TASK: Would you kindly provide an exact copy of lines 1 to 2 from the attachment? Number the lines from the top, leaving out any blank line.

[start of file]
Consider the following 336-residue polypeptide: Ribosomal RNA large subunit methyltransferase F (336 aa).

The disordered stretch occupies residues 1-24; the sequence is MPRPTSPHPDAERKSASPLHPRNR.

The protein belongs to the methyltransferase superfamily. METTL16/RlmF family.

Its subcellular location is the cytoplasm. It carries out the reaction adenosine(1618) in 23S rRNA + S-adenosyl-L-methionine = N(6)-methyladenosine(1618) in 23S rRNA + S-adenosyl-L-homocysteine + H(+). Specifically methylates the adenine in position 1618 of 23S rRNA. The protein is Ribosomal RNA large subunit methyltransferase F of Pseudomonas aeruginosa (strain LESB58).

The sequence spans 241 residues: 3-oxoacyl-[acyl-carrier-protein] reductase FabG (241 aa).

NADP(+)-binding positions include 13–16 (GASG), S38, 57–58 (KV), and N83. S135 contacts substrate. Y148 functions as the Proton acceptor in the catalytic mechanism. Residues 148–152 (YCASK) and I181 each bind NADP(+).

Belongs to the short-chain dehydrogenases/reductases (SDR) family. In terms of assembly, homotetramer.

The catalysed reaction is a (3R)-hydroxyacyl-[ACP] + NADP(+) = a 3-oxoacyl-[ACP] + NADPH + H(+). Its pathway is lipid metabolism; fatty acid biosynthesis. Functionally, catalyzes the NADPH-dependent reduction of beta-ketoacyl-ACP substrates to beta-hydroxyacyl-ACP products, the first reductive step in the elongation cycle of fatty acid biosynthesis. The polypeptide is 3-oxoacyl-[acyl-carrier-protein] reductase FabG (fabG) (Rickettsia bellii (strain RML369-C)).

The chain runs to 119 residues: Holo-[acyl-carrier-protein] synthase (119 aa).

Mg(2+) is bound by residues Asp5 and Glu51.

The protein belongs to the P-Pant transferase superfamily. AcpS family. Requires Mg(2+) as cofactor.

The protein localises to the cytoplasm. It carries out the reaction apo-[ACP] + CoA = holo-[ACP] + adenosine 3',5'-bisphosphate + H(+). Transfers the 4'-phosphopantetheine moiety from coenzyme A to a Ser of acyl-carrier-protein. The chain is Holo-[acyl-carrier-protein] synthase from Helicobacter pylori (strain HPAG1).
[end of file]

Consider the following 336-residue polypeptide: Ribosomal RNA large subunit methyltransferase F (336 aa).

The disordered stretch occupies residues 1-24; the sequence is MPRPTSPHPDAERKSASPLHPRNR.